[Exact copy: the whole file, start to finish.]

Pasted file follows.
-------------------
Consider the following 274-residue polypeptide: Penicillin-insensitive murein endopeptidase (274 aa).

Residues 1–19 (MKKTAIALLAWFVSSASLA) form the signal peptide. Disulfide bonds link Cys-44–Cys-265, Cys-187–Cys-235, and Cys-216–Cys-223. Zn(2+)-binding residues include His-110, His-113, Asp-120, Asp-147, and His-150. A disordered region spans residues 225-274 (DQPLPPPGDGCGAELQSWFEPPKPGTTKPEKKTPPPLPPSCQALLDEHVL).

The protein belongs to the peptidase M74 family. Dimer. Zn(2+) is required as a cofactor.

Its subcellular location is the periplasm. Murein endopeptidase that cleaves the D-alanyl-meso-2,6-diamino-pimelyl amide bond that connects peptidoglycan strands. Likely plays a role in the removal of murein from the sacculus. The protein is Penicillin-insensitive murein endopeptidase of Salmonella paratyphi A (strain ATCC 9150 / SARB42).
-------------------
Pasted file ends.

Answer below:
Consider the following 274-residue polypeptide: Penicillin-insensitive murein endopeptidase (274 aa).

Residues 1–19 (MKKTAIALLAWFVSSASLA) form the signal peptide. Disulfide bonds link Cys-44–Cys-265, Cys-187–Cys-235, and Cys-216–Cys-223. Zn(2+)-binding residues include His-110, His-113, Asp-120, Asp-147, and His-150. A disordered region spans residues 225-274 (DQPLPPPGDGCGAELQSWFEPPKPGTTKPEKKTPPPLPPSCQALLDEHVL).

The protein belongs to the peptidase M74 family. Dimer. Zn(2+) is required as a cofactor.

Its subcellular location is the periplasm. Murein endopeptidase that cleaves the D-alanyl-meso-2,6-diamino-pimelyl amide bond that connects peptidoglycan strands. Likely plays a role in the removal of murein from the sacculus. The protein is Penicillin-insensitive murein endopeptidase of Salmonella paratyphi A (strain ATCC 9150 / SARB42).